Dismiss Notice
Join Physics Forums Today!
The friendliest, high quality science and math community on the planet! Everyone who loves science is here!

Frustrated by simple algebra problem

  1. Feb 22, 2014 #1
    1. The problem statement, all variables and given/known data
    For small changes in temperature, the formula for the expansion of a metal rod under a change of temperature is:
    L-Lo = aLo(t - to)
    L= length at temp. t
    Lo= initial length at temp. to
    a= constant that depends on metal
    A) express L as a linear function of t. Find the slope and y intercept(hint: treat the other quantities as constants.)

    2. Relevant equations

    3. The attempt at a solution
    Solution 1?: the slope is aLo as stated by the equation, and the y intercept is Lo...
    L= aLot-aLoto+Lo
    Doesnt work, still has variable to, lo, etc.

    Solution 2?: assume a=1
    Slope= Lo? Y intercept also lo?

    Solution 3: Lo, a and to=0
    L=0... doesnt work

    Or, pretend all constants=1
    Seems too specific.

    I don't really know from which other angle to tackle this problem, I would appreciate some ideas, although I can imagine the answer should be obvious to me. I don't know how to turn this fully into y=mx+b. Thanks in advance.
  2. jcsd
  3. Feb 22, 2014 #2


    User Avatar
    Staff Emeritus
    Science Advisor
    Homework Helper

    Are to, lo variables? Or are they constants which look like variables?
  4. Feb 22, 2014 #3
    They are constants i suppose, because they are the initial condition which doesnt change. But i dont understand what "treat them as constants" means... does it mean i could just ignore them?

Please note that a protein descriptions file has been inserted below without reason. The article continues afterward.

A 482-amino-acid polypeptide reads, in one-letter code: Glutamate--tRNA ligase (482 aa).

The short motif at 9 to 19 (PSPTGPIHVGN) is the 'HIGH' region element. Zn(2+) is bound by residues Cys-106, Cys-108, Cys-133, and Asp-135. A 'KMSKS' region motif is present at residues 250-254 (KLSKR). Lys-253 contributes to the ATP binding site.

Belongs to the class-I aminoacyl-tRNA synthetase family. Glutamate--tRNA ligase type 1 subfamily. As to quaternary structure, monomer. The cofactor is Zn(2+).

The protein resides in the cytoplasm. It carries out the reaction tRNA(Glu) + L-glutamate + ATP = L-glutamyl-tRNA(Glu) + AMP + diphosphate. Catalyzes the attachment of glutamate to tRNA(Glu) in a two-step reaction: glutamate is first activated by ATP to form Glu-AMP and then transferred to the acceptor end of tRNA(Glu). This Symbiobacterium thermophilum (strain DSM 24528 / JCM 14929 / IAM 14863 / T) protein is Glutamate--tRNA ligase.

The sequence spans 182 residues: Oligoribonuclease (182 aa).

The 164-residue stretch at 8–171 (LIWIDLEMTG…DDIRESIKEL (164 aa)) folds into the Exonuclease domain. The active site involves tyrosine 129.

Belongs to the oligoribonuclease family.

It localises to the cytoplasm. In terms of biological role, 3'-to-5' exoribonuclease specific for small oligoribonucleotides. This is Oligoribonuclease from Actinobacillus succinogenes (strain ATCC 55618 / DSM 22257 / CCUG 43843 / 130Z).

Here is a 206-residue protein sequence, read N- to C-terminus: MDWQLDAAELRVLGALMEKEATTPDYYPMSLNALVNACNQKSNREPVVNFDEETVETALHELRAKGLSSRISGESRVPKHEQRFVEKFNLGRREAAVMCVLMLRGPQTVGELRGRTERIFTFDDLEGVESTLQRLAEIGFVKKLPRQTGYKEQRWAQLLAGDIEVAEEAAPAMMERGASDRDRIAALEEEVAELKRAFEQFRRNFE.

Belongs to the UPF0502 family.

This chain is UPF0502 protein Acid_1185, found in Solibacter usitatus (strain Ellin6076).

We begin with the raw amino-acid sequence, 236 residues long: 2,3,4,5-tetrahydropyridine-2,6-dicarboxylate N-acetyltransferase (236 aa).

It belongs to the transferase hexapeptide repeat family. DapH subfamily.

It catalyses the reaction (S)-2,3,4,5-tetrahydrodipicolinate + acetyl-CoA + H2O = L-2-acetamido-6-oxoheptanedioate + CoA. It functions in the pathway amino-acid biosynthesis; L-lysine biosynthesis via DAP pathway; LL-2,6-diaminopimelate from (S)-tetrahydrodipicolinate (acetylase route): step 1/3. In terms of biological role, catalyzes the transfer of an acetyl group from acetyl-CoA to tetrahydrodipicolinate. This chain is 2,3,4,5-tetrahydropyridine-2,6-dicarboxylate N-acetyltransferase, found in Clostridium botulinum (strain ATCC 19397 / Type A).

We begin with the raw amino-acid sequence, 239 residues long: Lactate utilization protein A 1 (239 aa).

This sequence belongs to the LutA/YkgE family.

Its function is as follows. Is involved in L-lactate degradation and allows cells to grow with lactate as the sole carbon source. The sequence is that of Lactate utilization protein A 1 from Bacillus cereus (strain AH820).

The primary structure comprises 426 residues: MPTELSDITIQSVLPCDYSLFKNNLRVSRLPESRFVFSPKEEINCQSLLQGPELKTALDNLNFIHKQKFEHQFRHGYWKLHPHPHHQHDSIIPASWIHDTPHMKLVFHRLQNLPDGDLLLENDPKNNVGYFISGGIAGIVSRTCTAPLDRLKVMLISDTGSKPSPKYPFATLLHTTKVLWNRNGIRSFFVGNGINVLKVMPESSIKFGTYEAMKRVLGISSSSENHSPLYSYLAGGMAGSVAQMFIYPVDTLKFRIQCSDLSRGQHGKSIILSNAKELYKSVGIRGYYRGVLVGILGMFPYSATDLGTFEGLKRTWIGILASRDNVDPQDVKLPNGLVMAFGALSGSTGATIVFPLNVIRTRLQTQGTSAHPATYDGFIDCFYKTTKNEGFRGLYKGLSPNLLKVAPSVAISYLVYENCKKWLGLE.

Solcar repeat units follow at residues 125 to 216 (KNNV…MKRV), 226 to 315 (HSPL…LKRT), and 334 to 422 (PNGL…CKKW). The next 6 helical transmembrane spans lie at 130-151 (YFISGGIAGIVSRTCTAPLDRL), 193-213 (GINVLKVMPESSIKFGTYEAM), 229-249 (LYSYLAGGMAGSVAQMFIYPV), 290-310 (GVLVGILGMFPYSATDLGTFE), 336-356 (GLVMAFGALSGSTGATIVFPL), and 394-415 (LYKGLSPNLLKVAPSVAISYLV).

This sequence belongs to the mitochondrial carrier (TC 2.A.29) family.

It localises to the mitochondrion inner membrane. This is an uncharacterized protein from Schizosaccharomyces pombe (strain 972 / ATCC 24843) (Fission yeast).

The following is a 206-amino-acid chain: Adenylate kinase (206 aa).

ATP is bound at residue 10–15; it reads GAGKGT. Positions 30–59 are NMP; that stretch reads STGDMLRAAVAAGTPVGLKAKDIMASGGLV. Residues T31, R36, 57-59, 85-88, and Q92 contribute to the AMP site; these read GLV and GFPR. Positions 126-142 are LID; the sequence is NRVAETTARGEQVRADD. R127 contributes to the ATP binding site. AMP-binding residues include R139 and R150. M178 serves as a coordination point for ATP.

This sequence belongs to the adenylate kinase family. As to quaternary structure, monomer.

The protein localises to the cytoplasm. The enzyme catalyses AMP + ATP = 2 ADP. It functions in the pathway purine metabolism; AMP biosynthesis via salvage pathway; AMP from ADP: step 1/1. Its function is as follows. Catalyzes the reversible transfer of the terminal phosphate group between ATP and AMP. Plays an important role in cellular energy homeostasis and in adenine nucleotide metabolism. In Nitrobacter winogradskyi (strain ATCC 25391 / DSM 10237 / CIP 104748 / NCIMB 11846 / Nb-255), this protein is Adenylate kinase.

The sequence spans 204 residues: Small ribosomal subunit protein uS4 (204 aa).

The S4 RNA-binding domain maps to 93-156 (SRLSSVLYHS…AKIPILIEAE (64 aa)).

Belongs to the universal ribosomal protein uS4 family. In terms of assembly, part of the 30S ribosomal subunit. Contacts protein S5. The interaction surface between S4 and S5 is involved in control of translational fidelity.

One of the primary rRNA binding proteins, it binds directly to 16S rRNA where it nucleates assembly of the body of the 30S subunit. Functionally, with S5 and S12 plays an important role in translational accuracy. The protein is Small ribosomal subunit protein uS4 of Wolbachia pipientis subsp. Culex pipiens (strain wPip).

Tried another way..
    From L=aLot-aLoto+lo
    Y intercept= aLoto+lo
    Last edited: Feb 22, 2014
  5. Feb 22, 2014 #4


    User Avatar
    Staff Emeritus
    Science Advisor
    Homework Helper
    Gold Member

    That y intercept is -aL0t0 + L0 .

    Either way might be correct.

    The initial result is correct if the y-axis is at t = t0 .

    The result is the post quoted here is correct if the y-axis is at t = 0 .

    The slope is the same in both cases.

    The result you have in your Original Post makes more sense to me.
  6. Feb 22, 2014 #5

    Ray Vickson

    User Avatar
    Science Advisor
    Homework Helper

    Your final answer here is not quite correct. If we use 'intercept' to have its normal meaning, then you need Intercept = L_0 - a L_0 t_0 (not L_0 + a L_0 t_0 as you wrote).

    "Treating them as constants" means that they are not the variables in this problem, but certainly you cannot ignore them. The only "variables" here are L and t. In a specific problem the parameters L_0 and t_0 would be given some numerical values, but that would still allow L and t to vary.
    Last edited: Feb 22, 2014
Share this great discussion with others via Reddit, Google+, Twitter, or Facebook

Have something to add?